Stepper Motors (Part 4)

Part 12, 3, 4, 5, 6, 7, 8, 9

Speed management

As seen in the previous posts,torques must be taken into account while setting the rotor speed during the acceleration, steady and deceleration phases. Starting from there, we have two options: the theoretical and the experimental approaches. Although playing with physics and maths might be fun, it is probably quicker and more efficient to go the experimental way.

Under loaded conditions, let’s firstly estimate the starting speed using at pretty low frequency  such as 50/100Hz. Then increase the frequency up to the point where the rotor can no longer cope with the driving wave. Now that we know the limits, all we have to do is to program a ramping process. The following sketch illustrates a simple routine which accelerates and decelerates the rotor speed automatically.

uint8_t _stepPinMask = (1 << PINB5);
uint8_t _dirPinMask = (1 << PINB4);
const uint16_t _pulsesPerRound = 48; /* As per motor specifications */
const uint16_t _pulseWMax = 15000;
const uint16_t _pulseWMin = 5000;
const uint16_t _pulseWSteps = 500;

void setup(void)
{ 
	/* Initialize ports */
	DDRB |= _stepPinMask;
	DDRB |= _dirPinMask;
}


void loop(void)
{
	Rotate(48 << 2, 1);
	Rotate(48 << 2, 0);
}


inline void Pulse(uint16_t pulseWidth) 
{
	PORTB |= _stepPinMask;
	delayMicroseconds(2);
	PORTB &=  ~_stepPinMask;
	if (pulseWidth < 16000) {
		delayMicroseconds(pulseWidth);
	} else {
		delay(pulseWidth / 1000);
	}
}


void Rotate(uint16_t steps, uint8_t direction) 
{
	/* Set direction */
	if (direction) {
		PORTB |= _dirPinMask;	
	} else {
		PORTB &= ~_dirPinMask;
	}
	uint16_t rampsSteps = ((_pulseWMax - _pulseWMin) / _pulseWSteps);
	/* Constrain the number of ramp steps to the whole number of steps */
	if (rampsSteps > steps) {
		rampsSteps = (steps >> 1);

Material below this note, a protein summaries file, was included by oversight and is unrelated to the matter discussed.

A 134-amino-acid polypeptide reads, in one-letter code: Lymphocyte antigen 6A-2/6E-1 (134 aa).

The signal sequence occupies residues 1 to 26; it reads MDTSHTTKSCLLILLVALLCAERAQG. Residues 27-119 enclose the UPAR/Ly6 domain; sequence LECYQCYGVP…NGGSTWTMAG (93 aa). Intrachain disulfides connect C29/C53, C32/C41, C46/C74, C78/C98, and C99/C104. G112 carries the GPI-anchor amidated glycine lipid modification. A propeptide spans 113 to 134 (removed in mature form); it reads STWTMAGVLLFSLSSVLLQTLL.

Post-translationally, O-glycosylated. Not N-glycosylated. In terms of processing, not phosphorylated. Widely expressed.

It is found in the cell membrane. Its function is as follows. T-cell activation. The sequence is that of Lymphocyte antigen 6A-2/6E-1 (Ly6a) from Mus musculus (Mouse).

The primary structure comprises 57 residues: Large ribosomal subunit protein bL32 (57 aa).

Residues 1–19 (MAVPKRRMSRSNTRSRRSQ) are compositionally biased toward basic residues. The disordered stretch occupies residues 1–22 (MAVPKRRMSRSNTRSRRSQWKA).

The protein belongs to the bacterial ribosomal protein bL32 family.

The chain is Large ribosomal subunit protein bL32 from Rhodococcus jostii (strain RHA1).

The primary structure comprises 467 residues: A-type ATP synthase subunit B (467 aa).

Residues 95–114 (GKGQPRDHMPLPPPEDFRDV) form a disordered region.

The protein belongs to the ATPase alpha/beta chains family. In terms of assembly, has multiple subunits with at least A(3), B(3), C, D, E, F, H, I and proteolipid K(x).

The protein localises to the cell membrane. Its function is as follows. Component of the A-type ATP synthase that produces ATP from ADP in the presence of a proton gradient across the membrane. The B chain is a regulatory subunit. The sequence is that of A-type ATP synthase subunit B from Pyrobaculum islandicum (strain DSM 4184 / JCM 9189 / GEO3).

}
	/* Compute the number of steps at constant speed */
	uint16_t constSpeedSteps = (steps - (rampsSteps << 1));
	uint16_t pulseW = _pulseWMax;
	/* Acceleration phase */
	for (uint16_t i = 0; i < rampsSteps; i++) {
		Pulse(pulseW);
		pulseW -= _pulseWSteps; /* Decrease pulse width */
	}
	/* Constant speed phase */
	for (uint16_t i = 0; i < constSpeedSteps; i++) {
		Pulse(pulseW);
	}
	/* Deceleration phase */
	for (uint16_t i = 0; i < rampsSteps; i++) {
		Pulse(pulseW);
		pulseW += _pulseWSteps; /* Increase pulse width */
	}
}

Note that the pulsing engine has been taken apart in an online routine in order to ease the readability of the code. In the same manner, the maximum, minimum and step pulse width are set in global constants.

It is interesting to compare the effects of both the constant speed operation and the accelerated and decelerated operations on the torque applied to the motor while starting, stopping or changing directions. The instantaneous torque reduction might be very useful for reducing the instantaneous stress applied to the belt if such an accessory is attached to the motor via a timing belt pulley. The counterpart of this improvement is some noise at lower excitation frequencies.

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